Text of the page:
Line 384 – “The annual mean temperature of Beas river basin is approximately warm up to 1.8C (RCP4.5) and 2.8 (RCP8.5)….”
Line 408 – “There is a consistent trend of projected hydrological changes over all the scenarios, although there are large uncertainities”.
Line 432 – “There are many uncertainties and challenges for the future hydrological projection under climate change in the Beas river basin”.
Line 438 – “Most common knowledge of one o fhte challenges in high mountain areas is the data issue”.
In a number of cases language is too colloquial. E.g. Line 207 – “right now”.
The word “uncertainty” is used very loosely throughout the entire manuscript. Finding a range in the output of selection of models (e.g. 6 GCM) is not a measure of “uncertainty”. In most instances it would be more appropriate to say the models displayed a large range or a large variability in results. I appreciate that this loose use of the word uncertainty is somewhat common in this field of science, nevertheless I ask the authors to be more considered in using the word “uncertainty” in this manuscript, preferably only using the term if the uncertainty is being explicitly quantified.
For example Line 109 – “Chen e al. (2011) investigated the uncertainty of six dynamical and statistical downscaling methods in quantifying the hydrological impacts under climate change in a Canadian river basin. A significant uncertainty was found to be associated with the choice of downscaling methods, which is comparable to uncertainty from GCM.” I am not familiar with this study but I suspect the authors didn’t really investigate the uncertainty but simply compared the range in output of the methods/models.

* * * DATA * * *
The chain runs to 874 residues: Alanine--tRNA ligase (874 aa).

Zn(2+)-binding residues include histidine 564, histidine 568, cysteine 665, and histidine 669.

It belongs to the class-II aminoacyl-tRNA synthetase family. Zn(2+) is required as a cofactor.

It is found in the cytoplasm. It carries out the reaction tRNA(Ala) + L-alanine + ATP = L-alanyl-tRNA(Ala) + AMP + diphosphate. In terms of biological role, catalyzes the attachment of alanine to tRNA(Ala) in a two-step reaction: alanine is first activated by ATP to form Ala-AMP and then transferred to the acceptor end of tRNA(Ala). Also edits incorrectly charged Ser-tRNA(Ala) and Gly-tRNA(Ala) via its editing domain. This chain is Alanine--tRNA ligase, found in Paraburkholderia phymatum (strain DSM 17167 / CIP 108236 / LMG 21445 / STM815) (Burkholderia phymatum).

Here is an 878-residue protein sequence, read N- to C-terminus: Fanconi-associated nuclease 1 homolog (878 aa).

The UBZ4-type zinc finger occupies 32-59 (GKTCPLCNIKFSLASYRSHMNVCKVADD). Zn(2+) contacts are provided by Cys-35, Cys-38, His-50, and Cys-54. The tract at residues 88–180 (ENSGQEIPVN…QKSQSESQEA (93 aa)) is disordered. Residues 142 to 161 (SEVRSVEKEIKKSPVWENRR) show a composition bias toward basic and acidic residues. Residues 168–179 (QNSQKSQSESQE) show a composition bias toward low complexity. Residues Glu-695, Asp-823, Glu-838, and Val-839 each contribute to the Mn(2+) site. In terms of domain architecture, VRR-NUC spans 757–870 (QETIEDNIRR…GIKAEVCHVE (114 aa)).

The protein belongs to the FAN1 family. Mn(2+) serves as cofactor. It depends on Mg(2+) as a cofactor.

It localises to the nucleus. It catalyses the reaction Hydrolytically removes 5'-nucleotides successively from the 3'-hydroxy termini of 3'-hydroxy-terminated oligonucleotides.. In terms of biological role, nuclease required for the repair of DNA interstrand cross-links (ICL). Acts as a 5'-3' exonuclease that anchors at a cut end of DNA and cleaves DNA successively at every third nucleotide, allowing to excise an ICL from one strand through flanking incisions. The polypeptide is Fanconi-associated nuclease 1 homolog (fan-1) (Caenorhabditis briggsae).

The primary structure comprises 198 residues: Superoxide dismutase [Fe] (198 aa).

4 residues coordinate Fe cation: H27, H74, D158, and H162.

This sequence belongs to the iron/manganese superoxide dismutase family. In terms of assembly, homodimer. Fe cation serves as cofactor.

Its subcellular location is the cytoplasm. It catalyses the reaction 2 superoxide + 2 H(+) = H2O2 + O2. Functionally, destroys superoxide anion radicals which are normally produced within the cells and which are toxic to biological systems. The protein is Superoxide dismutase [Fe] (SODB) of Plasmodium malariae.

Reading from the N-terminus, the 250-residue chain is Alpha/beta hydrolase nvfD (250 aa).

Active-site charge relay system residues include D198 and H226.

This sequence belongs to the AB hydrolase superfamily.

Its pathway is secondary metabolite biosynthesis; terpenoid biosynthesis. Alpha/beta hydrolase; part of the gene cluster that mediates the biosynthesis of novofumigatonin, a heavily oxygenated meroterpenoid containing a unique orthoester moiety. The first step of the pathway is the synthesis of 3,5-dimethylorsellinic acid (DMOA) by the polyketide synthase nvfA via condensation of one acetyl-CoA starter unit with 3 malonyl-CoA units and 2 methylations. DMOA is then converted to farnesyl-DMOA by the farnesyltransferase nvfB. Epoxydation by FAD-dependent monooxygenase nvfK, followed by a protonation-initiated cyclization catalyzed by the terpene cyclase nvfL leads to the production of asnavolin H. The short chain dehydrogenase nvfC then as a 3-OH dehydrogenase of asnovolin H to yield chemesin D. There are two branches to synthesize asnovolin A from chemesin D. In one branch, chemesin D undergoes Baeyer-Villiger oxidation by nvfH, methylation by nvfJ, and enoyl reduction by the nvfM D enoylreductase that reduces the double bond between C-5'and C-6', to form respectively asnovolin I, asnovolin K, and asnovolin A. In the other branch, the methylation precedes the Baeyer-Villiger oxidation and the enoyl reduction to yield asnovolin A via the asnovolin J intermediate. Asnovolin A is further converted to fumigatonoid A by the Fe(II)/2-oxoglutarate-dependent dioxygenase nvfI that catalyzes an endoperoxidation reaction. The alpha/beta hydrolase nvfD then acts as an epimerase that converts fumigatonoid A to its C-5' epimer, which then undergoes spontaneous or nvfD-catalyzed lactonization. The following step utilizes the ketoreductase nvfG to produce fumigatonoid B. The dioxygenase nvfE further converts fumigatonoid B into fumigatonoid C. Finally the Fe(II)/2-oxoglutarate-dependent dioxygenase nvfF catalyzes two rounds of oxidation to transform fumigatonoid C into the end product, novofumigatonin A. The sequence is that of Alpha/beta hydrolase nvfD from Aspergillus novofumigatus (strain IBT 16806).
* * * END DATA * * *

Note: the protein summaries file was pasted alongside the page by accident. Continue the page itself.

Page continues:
Please avoid using the phrase “water availability” unless you define it upfront. Water availability is ambiguous and means different things to different people. For example Line 63 – “reduction in water availability” – what do you mean? I honestly don’t know. Do you mean reduction in streamflow or discharge? If so why not just say a reduction in streamflow or discharge.
In a number of places the language needs to be tightened. Again too many to list every instance but for example:
Line 427 – (6) the largest increase of evaporation will be in April, with also the largest spread…” Aside from the fact the meaning of the sentence is unclear, the use of “will” is inappropriate and should be replaced with “…is projected to…”.